|Groundhog Day, 2013, M-22|
Sometime early in the dark, David looked at his watch and announced, “It’s Groundhog Day,” disturbing my dreams and nudging my sleepy brain in an entirely new direction. A little confused? Judge for yourself--
“Groundhog Day” is one of my favorite movies. I always remember the first time I saw it, and how a few repetitions into the radio alarm scene that wakes Bill Murray up in the morning, over and over, I thought, Okay, okay, enough. But then it went on, the day repeating again and again but never quite the same way, because the visiting TV weatherman remembers the previous Groundhog Days, learns from his experiences, and finally—well, either you’ve seen it or you haven’t. If you haven’t, what are you waiting for? Since that first viewing, every time I’ve seen it again--so many times I’ve lost count: back when we had television and David would be channel-surfing and come upon it, he’d try to hurry past before I could exclaim, “Oh, it’s ‘Groundhog Day!’”--there have been parts I’ve remembered and anticipated and other parts that surprised me all over again. “Oh, I’d forgotten that!” I never get tired of it. In my book, “Groundhog Day” rates 5 stars.
A few evenings ago we watched a very different kind of movie, “Seeking a Friend for the End of the World.” I’d seen the preview (sorry, can’t call it a “trailer,” no matter how ubiquitous that term becomes) and thought it looked interesting. Indeed it was. A quiet, middle-aged insurance agent goes to his office as usual, but nothing else is as usual: traffic is a worse mess than ever before, many people have not shown up for work, and the challenge of selling insurance has never been greater, because—in three weeks an asteroid is due to collide with the earth, bringing about “the end of the world”! He goes home and finds that his wife has left him. Also, a neighbor has gotten his mail by mistake for weeks and not bothered to get it to him until now. In that old mail is a letter from an old girlfriend that closes with, “You were the love of my life.” What else has he to do in the three remaining weeks other than try to reconnect with that old girlfriend? The neighbor, a young Englishwoman, distraught at having missed the last flights out of the country, wants nothing more than to be back home with her family in England. Random, senseless rioting and violence break out at night, friends and strangers engage in orgies, and in one sweet homage scene to “On the Beach,” another end-of-the-world film, families relax by the seaside. It is summer, after all, even if the world is about to end.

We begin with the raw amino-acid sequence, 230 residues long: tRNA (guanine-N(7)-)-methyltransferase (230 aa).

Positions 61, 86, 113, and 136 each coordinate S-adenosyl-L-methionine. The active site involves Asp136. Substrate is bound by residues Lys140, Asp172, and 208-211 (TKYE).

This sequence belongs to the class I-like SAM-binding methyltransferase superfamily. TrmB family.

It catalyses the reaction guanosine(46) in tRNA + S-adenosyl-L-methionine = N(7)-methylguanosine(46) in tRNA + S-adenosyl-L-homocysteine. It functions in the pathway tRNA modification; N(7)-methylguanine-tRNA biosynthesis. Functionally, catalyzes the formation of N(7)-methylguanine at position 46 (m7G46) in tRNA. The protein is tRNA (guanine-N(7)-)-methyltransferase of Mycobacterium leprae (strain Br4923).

In my sleepy, only half-awake state I couldn’t help wondering what kind of movie would result if “Groundhog Day” were combined with “Seeking a Friend for the End of the World.” First I thought that the last day of the world should be Groundhog Day, repeated over and over: because earth’s inhabitants had no hope of another spring, let alone Thanksgiving or Christmas, they would have to celebrate Groundhog Day, even knowing that there would not be six more weeks of anything. And then, of course, they must re-live the last day of the world over and over again. What do you think?
Or else, instead of Groundhog Day being the last day or even a day three weeks from the end, it could be six weeks from the end, six weeks before the asteroid will collide with earth. Would it matter if the six remaining weeks were winter or if there were hope of an early spring? Neither “On the Beach” nor “Seeking a Friend for the End of the World” has the world ending on a snowy winter day, but the last scene of “Seeking a Friend” is one that fits easily into a cold-weather scenario. See it for yourself.
Can you imagine how you would want to spend not only your own last days but the last days of the world? Is it ever too late to learn how to live?